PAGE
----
[thelist] Force file download from browser?

Steve Lewis slewis at macrovista.net
Wed May 15 15:08:01 CDT 2002

Mark Gallagher wrote:

> Sometimes, whether the OP is willing to believe it or not, we (the
> users) *like* to be able to control, for *ourselves*, how our browsers
> behave.  Forcing "Save As", preventing "Save As", whatever.  It's our
> choice whether we save something permanently to disk or simply view it
> in our browsers and, frankly, none of the web designer's damn business.

...except perhaps for the fact that too many users don't have a
sufficient level of mastery with the concepts of a "client" and a
"server"--and their interactions--to be trusted with this decision.
 When the link is to a MS Word doc, you generally do not want to allow
visitors to open this document inline and modify it, and try to Save it
(rather than storing the modified content on their local drive with Save
As) because this will either confuse the user when the save fails, or
your server needs some help because you just allowed someone to save
changes to a scriptable (VBA is NOT your friend, if MS Outlook has left
any doubt in your mind) file stored on your server!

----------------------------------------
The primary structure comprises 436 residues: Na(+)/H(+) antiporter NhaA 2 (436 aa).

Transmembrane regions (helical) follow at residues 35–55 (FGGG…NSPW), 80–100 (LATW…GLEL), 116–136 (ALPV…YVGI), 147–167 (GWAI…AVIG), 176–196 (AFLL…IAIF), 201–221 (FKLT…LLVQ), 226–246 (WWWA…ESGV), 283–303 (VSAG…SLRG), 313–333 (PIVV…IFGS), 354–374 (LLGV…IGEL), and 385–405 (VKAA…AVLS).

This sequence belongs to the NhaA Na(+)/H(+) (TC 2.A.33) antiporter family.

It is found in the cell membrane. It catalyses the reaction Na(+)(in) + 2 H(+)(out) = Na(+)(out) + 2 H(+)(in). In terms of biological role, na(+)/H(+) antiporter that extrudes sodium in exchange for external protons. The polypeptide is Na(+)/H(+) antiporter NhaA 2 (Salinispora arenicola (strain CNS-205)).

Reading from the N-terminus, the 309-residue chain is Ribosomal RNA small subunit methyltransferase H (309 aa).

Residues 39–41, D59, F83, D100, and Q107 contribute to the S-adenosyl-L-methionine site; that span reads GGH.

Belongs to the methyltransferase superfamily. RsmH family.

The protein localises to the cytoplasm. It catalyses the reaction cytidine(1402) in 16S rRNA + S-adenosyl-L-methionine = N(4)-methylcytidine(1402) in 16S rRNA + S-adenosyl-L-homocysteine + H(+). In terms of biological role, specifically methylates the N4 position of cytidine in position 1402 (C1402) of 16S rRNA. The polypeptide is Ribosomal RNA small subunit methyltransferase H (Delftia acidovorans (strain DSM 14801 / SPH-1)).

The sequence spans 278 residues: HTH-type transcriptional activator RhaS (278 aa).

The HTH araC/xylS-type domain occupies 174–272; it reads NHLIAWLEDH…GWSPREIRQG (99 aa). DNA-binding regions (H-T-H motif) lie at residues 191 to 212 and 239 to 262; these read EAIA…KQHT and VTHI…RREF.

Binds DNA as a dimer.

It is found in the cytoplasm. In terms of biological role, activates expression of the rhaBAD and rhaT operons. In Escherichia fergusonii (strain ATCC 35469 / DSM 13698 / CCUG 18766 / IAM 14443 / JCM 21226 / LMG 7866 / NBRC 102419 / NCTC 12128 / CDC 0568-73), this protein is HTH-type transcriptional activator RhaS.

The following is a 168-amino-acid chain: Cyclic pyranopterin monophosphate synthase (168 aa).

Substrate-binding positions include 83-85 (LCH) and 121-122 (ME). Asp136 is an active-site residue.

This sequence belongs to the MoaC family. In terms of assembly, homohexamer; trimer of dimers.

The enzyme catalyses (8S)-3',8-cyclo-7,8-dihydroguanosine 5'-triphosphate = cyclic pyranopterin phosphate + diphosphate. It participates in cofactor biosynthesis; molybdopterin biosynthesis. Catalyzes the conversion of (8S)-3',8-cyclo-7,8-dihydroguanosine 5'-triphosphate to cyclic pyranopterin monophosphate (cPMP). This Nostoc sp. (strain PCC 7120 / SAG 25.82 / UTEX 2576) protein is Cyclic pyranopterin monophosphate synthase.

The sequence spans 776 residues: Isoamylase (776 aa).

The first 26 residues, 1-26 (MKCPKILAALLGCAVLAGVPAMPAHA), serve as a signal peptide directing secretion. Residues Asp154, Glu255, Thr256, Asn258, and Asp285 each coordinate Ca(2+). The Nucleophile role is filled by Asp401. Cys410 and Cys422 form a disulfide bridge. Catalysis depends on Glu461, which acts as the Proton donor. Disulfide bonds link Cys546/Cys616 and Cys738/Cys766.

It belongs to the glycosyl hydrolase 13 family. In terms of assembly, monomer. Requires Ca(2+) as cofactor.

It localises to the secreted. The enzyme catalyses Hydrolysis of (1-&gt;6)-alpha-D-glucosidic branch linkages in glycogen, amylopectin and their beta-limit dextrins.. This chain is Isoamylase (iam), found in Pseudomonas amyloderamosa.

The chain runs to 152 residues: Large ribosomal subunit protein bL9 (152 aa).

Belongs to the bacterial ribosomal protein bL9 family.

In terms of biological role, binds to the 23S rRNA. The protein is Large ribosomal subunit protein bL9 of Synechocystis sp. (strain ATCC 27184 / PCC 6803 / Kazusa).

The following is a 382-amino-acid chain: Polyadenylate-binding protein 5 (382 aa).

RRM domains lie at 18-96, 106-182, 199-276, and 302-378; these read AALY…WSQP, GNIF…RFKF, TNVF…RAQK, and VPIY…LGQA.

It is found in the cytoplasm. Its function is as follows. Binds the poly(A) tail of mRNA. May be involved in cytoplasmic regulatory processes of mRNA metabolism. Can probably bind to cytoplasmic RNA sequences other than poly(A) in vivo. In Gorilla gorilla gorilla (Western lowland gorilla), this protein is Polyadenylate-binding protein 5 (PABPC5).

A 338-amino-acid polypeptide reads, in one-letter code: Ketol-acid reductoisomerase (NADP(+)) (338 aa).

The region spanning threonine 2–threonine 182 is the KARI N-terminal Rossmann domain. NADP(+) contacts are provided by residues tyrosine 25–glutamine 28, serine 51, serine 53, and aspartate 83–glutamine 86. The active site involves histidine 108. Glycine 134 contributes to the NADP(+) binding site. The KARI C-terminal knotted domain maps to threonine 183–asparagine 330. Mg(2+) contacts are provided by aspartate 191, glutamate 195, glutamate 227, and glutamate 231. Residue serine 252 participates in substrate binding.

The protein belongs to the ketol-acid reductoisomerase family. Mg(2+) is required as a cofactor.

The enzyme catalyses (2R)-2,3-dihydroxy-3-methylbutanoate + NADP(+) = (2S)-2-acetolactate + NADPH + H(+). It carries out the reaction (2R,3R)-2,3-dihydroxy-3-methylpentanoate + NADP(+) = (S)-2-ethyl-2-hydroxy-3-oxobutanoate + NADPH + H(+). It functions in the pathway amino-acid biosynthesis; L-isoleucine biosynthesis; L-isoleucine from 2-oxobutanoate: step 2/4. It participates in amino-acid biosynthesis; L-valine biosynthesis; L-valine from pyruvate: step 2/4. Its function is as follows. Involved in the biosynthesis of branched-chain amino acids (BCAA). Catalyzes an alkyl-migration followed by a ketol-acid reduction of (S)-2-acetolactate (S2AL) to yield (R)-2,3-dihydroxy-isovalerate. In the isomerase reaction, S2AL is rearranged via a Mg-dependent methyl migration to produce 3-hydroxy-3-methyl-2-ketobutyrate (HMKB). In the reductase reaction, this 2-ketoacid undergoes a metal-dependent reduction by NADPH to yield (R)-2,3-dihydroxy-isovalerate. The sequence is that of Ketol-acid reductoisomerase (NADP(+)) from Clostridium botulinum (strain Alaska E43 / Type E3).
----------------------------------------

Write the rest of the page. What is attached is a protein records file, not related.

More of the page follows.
...except perhaps for the fact that for security reasons, the web
application developer cannot trust the website's content author to not
compromise the security of the server, lets say by uploading files
containing malicious SSI or ASP or PHP or CF or (whatever) code to the
server, which then by calling a page-view to this script (which isn't
forced to download directly as you suggest) allows the website's content
author to execute arbitrary code on the server.  Even if you trust the
content author, who can rule out the possibility of socially engineering
malicious code onto the server in this way, through the content author?

If you are working with a dynamic website, not static pages, and you
don't know exactly what files the user is being given the option to view
or save, you had better NOT trust anyone, and you need to force
download.  I wanted to be sure these issues were not missed, even though
the do speak to a distinct subset of the folks who face the dilema of
forcing download.


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